Very glad to read lots of people here saying that yes of course it's possible. I was a 'serial monogamist', with female friends who evolved into girlfriends. We were friends before, so it'd be a terrible shame if we couldn't go back to that afterwards. In each case it took a year or two of time-out before we could revert to normal friendship, but in every case it worked out. When I eventually got married, five of my exes were at the wedding, and one of them even served as a witness! Most of them are also married with kids now, so there's just no issue. As far as I can possibly tell, physical attraction between us has evaporated, but our relationship history remains as something special where we know each other in ways other kinds of friends wouldn't. We understand what we're really like below the surface, and that makes for great friendship.
  • Comment number 16. Posted by Evil Overlord

    27 Jan 2019 13:36
    I've stayed close friends with all of my exes - at least for a while. We've eventually drifted apart, as with most friends, but in the beginning, we've been friends, stayed in touch, discussed the same things as before. We've even discussed our new love lives.

    My family often found it strange, but to me, it's completely natural. You liked the person before; why wouldn't you now, even if you don't want to live with them anymore? All of my break-ups have been amicable, if not necessarily happy.
  • Comment number 15. Posted by Lola

    27 Jan 2019 12:23
    My first ever relationship was with my best friend, who I had been head-over-heels in love with for 10 months prior to us getting together. It only lasted four months before he cut me off. In the space of a few weeks, he stopped returning my texts and began to act so coldly towards me. I still had to see him every day though as we went to school together. I was determined not to give up on our friendship at least, even if he did not want to date, but that was partly because I saw it as a means of getting him back.

    We did not speak for the entire summer holiday and when we returned to school in September, we shared all the same classes. If it had not been for that timetabling miracle, I'm not sure our friendship would have healed. Two months later, we were once more best friends, staying up late video-chatting and soon we went to the cinema together, marking our first trip together in eight months. Things have only headed uphill since then. It took me a further year to finally get over him but nowadays I can say with absolute certainty that we were not right for each-other. He has since apologized for the way he treated me several times and explained his actions and he remains my very closest friend to this day.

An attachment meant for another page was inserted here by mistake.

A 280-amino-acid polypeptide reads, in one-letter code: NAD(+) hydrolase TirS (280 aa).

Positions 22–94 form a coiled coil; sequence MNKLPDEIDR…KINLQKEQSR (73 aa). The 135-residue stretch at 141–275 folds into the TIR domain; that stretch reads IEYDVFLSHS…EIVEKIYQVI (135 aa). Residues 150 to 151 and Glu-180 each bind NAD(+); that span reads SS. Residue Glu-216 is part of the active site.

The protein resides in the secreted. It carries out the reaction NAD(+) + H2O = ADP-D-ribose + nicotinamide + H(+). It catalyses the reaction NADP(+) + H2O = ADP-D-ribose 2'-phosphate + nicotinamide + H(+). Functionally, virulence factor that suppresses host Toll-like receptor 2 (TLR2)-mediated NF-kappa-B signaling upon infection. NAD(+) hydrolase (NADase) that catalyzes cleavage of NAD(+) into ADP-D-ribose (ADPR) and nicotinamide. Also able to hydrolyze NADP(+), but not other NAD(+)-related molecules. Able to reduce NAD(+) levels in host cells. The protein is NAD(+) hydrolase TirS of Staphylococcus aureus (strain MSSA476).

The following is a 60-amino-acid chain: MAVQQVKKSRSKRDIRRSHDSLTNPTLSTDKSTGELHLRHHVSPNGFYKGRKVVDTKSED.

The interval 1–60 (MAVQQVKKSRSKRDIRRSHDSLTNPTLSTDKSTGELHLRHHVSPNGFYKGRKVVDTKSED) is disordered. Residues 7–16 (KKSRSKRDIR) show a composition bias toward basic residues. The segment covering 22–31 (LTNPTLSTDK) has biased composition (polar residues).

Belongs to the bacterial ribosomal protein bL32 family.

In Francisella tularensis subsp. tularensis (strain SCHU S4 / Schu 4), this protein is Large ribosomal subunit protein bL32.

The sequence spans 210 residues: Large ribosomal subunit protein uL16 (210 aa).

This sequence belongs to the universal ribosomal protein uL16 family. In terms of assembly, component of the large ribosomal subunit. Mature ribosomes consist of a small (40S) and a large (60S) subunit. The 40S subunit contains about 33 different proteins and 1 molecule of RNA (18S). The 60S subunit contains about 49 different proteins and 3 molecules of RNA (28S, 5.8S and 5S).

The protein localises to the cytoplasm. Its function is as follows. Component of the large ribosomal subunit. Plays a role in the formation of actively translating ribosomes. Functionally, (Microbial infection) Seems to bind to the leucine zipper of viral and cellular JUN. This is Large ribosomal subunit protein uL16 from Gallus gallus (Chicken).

• Comment number 14. Posted by Peanut

    27 Jan 2019 11:37
    Get on great with my ex husband and his really lovely second wife - to be honest when we meet up it’s her my daughter and I most want to chat to. It took hard work on my part to get to that stage but we have two now adult children together and weddings are so much nicer if you don’t have to worry that the oldies will behave like toddlers. My new partner doesn’t have a good relationship in anyway with their ex despite being extremely generous financially inc maintainence until children finished full-time education and the main victims of that are the children. Doesn’t hurt me in the least or my partner but it has had a truly rotten affect on children forced to take sides. One has broken ranks and has a good relationship with us but she still gets sniped at over it as do her children.
  • Comment number 13. Posted by François

    27 Jan 2019 11:32
    I would even say that you can ONLY be real friends with someone of the opposite sex if he or she is an ex. I've had wonderful platonic friendships with ex-girlfriends. I would suggest that you have to get the "sex thing" out of the way first. The break-up hs to be amicable on both sides, though. Mind you, that was forty years ago but I still remember one frankly asking for my advice when she had sex problems with her current boyfriend... Any comments?
  • Comment number 12. Posted by Jean Lyon

    24 Jan 2019 19:45
    Definitely, my ex is one of my best friends. I have remarried and so has he. He has been to stay with us and we all get on wonderfully.
  • Comment number 11. Posted by fatboyslim

    24 Jan 2019 19:01
    Never have and never will it's just best to sever all ties and move on!